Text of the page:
North American Sparklers

The Korbel brothers began making sparkling wine using the Traditional Method in California’s Sonoma Valley in 1892, and production has grown steadily since then, especially after several of Europe’s largest Champagne makers (e.g. Moët et Chandon and Tattinger) set up operations in Napa and Sonoma in the 1970s.

American sparkling wines are not subject to the kind of rigorous regulations seen in France, and many are produced using the Charmat method, but most top-shelf producers also make sparklers using the Traditional Method, and apply similar terminology to sugar levels. The major difference is that American wineries tend to use fewer grapes from fewer vintages in their cuvee blends, and do not usually age them as long on the lees.

Australian Sparklers

Australia began making their specialty Shiraz-based red wine sparkler in the 1860s, but the majority of their sparkling wine comes from Chardonnay and Pinot noir grapes grown in Tasmania and the Yarra Valley, utilizing both the Traditional and Charmat methods.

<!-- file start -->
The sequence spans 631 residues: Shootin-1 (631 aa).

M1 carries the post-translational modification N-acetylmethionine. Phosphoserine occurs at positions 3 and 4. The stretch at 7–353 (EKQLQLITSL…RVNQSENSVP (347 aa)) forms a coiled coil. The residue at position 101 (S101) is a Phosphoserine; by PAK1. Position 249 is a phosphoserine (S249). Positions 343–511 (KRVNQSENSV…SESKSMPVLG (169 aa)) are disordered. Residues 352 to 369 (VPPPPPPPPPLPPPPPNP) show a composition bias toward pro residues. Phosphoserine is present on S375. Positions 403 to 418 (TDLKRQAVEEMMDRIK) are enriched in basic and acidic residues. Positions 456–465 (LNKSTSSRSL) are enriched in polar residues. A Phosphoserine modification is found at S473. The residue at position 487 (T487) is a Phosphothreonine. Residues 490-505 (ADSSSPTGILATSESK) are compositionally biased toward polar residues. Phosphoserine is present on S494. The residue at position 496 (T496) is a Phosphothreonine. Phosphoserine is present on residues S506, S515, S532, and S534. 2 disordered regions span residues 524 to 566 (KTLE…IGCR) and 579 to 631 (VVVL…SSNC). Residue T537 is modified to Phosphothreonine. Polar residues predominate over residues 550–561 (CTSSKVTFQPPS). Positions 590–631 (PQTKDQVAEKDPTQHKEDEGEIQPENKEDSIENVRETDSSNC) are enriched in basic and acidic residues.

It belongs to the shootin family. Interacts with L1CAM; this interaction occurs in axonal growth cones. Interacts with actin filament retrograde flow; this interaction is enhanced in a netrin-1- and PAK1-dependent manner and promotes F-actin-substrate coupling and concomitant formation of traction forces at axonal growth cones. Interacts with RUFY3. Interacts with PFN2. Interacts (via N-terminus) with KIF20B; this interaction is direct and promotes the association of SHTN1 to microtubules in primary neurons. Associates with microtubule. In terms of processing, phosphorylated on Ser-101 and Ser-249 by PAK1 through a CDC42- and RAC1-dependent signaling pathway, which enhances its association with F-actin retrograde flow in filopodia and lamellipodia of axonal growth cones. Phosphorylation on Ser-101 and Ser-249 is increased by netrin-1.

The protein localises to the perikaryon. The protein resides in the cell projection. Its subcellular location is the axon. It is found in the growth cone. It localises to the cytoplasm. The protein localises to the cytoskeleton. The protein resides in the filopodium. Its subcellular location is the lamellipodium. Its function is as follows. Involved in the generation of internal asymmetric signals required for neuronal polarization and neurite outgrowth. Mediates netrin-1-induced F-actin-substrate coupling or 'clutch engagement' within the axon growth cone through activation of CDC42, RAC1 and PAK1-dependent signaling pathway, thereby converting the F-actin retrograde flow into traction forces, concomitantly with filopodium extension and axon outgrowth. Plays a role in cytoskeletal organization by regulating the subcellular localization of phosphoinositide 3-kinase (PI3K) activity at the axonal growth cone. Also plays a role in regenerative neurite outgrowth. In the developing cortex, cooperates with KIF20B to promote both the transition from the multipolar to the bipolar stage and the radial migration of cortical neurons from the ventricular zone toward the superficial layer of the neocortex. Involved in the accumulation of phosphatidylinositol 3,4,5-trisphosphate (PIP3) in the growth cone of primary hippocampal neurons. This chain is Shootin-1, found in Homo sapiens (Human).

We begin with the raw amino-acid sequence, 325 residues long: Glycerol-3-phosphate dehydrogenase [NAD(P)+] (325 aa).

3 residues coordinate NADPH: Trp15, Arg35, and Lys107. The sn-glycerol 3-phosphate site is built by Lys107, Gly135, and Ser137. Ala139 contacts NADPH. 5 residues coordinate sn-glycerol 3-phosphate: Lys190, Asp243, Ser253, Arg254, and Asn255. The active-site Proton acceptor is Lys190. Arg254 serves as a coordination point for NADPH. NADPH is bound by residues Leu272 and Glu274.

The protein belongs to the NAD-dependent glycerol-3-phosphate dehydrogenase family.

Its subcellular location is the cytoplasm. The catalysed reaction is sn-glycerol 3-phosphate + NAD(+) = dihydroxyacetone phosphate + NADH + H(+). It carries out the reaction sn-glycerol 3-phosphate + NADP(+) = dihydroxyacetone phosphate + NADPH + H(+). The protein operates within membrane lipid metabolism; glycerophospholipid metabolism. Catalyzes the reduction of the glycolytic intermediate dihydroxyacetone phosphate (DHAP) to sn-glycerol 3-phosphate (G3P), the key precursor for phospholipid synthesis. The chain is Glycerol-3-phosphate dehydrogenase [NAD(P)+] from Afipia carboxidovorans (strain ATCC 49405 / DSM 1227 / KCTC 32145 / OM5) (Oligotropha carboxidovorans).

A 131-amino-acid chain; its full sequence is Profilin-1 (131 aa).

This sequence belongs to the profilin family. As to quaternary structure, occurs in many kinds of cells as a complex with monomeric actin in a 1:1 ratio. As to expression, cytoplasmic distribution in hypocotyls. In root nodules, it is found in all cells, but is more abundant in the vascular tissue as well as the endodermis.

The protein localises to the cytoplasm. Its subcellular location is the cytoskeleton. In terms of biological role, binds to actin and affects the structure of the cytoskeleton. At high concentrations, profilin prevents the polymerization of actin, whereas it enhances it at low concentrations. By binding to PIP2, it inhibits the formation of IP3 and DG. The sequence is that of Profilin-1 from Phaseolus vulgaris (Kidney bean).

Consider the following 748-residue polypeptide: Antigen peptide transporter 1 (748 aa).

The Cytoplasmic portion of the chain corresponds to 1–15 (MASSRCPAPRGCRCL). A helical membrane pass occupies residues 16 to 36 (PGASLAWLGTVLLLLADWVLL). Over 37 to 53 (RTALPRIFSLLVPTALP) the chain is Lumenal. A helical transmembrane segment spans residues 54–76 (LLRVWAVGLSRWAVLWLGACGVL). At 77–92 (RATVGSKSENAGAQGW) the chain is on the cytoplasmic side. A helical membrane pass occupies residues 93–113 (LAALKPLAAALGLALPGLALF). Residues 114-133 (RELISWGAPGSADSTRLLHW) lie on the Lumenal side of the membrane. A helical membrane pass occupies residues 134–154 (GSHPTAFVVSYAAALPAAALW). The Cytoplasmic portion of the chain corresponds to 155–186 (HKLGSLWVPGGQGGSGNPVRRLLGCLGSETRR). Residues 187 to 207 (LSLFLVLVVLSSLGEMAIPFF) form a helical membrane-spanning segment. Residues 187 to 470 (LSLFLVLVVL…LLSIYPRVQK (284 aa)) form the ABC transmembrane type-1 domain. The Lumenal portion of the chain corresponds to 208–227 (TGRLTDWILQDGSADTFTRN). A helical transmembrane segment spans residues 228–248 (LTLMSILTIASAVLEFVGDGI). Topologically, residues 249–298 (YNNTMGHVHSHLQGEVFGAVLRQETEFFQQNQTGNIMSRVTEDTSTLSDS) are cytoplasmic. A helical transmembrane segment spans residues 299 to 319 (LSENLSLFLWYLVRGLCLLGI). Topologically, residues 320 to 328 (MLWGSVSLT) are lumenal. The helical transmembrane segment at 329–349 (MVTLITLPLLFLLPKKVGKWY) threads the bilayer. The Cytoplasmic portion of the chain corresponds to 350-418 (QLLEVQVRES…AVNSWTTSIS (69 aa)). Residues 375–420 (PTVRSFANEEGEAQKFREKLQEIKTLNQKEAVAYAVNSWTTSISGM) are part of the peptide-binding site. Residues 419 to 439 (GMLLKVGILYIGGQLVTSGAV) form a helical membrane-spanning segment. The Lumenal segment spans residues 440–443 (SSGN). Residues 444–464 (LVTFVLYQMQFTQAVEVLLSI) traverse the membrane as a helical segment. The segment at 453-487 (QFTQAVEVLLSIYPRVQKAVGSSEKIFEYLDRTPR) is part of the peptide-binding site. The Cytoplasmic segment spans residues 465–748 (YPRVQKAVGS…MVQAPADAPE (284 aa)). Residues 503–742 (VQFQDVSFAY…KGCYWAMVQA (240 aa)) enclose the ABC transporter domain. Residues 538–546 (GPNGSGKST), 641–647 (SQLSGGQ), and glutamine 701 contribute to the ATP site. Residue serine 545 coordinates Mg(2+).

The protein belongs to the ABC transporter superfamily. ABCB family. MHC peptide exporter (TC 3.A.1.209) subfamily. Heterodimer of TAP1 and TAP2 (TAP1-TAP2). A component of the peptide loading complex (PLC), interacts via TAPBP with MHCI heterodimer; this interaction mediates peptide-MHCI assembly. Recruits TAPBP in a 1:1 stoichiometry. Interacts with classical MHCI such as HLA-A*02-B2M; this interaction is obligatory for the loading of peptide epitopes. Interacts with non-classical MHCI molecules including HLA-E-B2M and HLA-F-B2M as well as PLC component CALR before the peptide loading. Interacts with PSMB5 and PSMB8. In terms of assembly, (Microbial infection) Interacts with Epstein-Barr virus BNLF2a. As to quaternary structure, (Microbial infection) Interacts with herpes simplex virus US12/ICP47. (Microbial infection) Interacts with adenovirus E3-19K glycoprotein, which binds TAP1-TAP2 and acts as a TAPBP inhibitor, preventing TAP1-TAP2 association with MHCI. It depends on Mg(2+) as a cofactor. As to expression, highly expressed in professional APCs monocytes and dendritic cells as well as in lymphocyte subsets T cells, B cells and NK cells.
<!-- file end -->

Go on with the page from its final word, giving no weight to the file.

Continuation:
Cap Classique

Though viniculture in South Africa dates back to the late 1650s, their sparkling wine, Cap Classique, was first produced in 1971. This is typically a Sauvignon blanc and Chenin blanc blend, fermented using the Traditional Method. Recently more Chardonnay and Pinot noir grapes have been used in the blends.

Semi-Sparkling Wines

Though fully sparkling wines’ CO2 pressures can vary from 3 to 6 atmospheres, depending on the type, semi-sparkling wines are differentiated by their lower CO2 pressures––often less than half that of equivalent sparkling wines, resulting in less effervescence. Sparklers in this category include German spritzig, Italian frizzante and French petillant wines, and several American clones of these types (particularly frizzante).

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Comments (2)

Thank you. I needed this info. Wines are not labelled as to sparkling or not. Now I know what to look for.

And this just touches the surface, as any good Frenchman could tell you! :)